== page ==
by Travis Mateer
Although the City Club School Board lunch was a little on the dry side, I’m glad I went, and not just because I helped my table raise the issue of technology’s down side as it relates to kids and the concerns parents like me have as we battle the ubiquitous screen battles at home.
No, I’m glad I went because I ALSO got to see how a reporter like Skyler Rispens frames the event, especially after her little “New to the Beat” trip to DC, which was funded, in part, by groups like the Bill and Melinda Gates Foundation.
With that in mind, here is the opening of Rispens article for the Missoulian:
Low teacher pay and educational equity topped the public education topics at a City Club Missoula event on Monday afternoon.
Experts included McCall Flynn, executive director of the Montana Board of Public Education, Lance Melton, executive director of the Montana School Board Association and State Representative David Bedey (R-Hamilton), who also chairs the Legislature’s Education Interim Budget Committee.
“I think a compelling case for change can be made that our current education system is based upon a model that was appropriate and highly effective in the 1900s when we were industrializing this country,” Bedey said. “But now the economy has changed and the approach that we need to education is different.”
Yes, the panel was there to address change, and the conversation was driven by the questions each table developed. Some tables had important people running for office, like Monica Tranel, so of course her question is a part of the news article.
Another question that OF COURSE must be included is the question about WORDS. That’s because our community is very literate and language oriented. Here’s the part about–GASP!–words that might be REMOVED from the road map:
Another commenter noted that the Board of Public Education is considering recommendations from the Office of Public Instruction that eliminate words like “equity” and “ethics” from teacher preparation standards and asked what steps are being taken to protect minority students.
“While I can’t necessarily explain why words like ‘equity’ are being removed and possibly replaced by ‘equality of opportunity,’ which is in our constitution,” Flynn said, “I can tell you that we still very much understand our role to set those minimum standards.”
She provided the crowd an analogy to better understand the role of the board as a group in the middle of a lake, each with an oar, trying to get to land, which represents a perfect public education utopia flushed with resources and free of controversy.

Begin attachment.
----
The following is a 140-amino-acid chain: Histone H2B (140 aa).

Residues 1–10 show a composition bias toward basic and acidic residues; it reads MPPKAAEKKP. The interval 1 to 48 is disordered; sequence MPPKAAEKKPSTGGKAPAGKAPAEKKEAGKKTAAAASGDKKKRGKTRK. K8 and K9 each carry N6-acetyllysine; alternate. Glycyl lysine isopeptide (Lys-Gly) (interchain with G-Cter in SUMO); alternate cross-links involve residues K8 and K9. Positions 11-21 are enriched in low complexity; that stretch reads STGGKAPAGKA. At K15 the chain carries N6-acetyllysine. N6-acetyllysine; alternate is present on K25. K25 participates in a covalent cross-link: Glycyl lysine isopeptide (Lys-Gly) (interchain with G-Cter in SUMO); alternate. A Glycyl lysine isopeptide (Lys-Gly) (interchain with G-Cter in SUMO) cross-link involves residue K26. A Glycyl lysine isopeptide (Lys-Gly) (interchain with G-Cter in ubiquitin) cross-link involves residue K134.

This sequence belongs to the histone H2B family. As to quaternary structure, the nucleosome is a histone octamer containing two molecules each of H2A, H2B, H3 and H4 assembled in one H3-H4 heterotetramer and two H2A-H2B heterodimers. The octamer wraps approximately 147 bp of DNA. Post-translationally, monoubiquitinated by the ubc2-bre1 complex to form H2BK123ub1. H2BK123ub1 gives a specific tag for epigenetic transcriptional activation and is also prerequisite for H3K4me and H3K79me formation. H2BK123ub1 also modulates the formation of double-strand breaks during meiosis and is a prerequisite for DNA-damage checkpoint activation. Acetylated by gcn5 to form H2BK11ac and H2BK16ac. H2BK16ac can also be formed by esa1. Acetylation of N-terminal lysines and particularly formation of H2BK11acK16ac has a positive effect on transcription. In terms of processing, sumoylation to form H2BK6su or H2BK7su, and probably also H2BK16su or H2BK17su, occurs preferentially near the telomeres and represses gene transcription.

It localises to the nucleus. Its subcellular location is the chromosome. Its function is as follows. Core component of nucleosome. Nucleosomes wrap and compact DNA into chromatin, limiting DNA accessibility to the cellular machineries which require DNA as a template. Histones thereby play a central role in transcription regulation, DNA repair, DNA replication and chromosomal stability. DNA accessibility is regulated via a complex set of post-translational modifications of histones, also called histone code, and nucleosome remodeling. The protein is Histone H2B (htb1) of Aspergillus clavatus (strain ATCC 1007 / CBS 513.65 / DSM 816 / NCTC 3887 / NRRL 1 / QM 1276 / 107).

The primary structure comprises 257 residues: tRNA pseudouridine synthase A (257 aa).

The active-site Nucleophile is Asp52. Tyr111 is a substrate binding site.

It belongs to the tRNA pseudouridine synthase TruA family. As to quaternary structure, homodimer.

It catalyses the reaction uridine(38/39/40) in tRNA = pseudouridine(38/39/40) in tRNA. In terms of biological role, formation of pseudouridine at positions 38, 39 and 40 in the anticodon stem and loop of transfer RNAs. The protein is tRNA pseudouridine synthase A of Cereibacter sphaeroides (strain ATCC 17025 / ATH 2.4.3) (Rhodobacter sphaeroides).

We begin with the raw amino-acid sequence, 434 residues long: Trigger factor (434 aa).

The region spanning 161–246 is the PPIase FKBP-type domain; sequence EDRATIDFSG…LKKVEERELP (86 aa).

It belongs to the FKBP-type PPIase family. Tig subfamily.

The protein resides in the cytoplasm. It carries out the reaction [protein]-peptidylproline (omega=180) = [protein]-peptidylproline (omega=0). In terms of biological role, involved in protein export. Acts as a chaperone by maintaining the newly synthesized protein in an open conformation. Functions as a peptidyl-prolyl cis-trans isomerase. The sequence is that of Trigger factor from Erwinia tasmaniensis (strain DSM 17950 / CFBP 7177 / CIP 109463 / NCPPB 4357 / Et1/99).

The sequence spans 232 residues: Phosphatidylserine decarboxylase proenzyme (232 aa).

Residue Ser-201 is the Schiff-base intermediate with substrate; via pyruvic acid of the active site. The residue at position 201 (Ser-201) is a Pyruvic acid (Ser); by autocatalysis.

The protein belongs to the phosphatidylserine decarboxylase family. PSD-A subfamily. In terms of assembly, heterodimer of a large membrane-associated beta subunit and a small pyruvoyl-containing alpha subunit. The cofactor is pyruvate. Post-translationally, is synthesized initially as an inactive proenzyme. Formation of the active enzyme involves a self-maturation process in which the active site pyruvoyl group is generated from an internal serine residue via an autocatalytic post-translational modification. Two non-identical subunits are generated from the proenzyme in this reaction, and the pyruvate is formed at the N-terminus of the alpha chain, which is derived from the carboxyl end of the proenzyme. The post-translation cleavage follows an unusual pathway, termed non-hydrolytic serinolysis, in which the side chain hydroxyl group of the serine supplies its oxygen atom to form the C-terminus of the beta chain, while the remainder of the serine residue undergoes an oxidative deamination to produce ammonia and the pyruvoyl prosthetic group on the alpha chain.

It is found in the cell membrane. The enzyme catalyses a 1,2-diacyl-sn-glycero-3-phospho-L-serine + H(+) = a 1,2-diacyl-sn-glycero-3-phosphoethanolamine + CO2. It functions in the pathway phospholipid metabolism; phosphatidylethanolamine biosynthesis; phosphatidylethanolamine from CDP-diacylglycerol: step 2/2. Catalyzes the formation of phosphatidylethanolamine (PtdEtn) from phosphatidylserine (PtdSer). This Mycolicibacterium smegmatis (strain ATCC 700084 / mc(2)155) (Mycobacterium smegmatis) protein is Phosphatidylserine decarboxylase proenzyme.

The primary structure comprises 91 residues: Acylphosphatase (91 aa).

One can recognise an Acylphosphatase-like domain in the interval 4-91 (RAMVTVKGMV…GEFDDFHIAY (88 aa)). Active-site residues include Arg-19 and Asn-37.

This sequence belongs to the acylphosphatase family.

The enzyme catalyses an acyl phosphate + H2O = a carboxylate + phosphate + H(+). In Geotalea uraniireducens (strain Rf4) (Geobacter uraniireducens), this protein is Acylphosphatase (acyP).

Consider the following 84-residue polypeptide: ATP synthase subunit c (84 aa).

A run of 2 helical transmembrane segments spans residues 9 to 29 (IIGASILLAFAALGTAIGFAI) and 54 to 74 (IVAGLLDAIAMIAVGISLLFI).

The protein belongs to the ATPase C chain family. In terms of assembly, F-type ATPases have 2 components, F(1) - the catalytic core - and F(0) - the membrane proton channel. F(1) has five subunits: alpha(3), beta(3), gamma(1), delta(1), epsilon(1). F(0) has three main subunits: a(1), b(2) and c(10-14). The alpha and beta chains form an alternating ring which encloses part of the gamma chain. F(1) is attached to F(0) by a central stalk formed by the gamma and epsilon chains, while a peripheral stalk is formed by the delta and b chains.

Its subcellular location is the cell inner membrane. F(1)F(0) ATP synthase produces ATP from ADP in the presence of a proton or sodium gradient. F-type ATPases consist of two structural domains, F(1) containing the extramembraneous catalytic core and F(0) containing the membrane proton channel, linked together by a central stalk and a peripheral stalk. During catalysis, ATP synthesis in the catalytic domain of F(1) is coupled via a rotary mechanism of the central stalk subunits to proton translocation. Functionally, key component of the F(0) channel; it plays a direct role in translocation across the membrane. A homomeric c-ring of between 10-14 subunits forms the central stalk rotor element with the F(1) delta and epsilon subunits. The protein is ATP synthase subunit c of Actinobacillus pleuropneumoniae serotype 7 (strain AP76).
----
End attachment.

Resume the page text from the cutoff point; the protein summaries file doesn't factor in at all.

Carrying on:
“You can imagine we may not all be rowing at the same speed, we may not be going to the same points on land, but we’re all generally trying to get somewhere,” Flynn said.
In the analogy, the board provides a road map and general idea of how to get to where you’re going.
“Our school boards really then take that road map and determine how they want to implement that on the local level,” she said.
I included this long and torturous analogy because Skyler Rispens included this long and torturous analogy. Because words are important.
Here’s the thing, I didn’t just ask about technology. I asked about whether or not there are ways to assess the impacts of technology on things like our kids mental health. This was a big part of our table’s conversation, but it didn’t make it into the news article. I wonder why?
I know people want to just move on and pretend like this time last year wasn’t an insane flex by local school boards to impose a “health” strategy many parents provided strong arguments against, the kind CNN alarmist Leanna Wen now thinks harmed her son, but if we don’t question what happened under the lucrative alarmist spell cast by corporate media, the next round is going to be worse.
For now it’s all good because Joe Biden declared the pandemic over. Here’s his comment from the 60 Minutes interview:
“We still have a problem with COVID. We’re still doing a lotta work on it. It’s — but the pandemic is over. if you notice, no one’s wearing masks. Everybody seems to be in pretty good shape. And so I think it’s changing. And I think this is a perfect example of it.”
Whew! I’m glad we can all breathe better knowing it’s over. Thanks Joe!
And thanks for reading!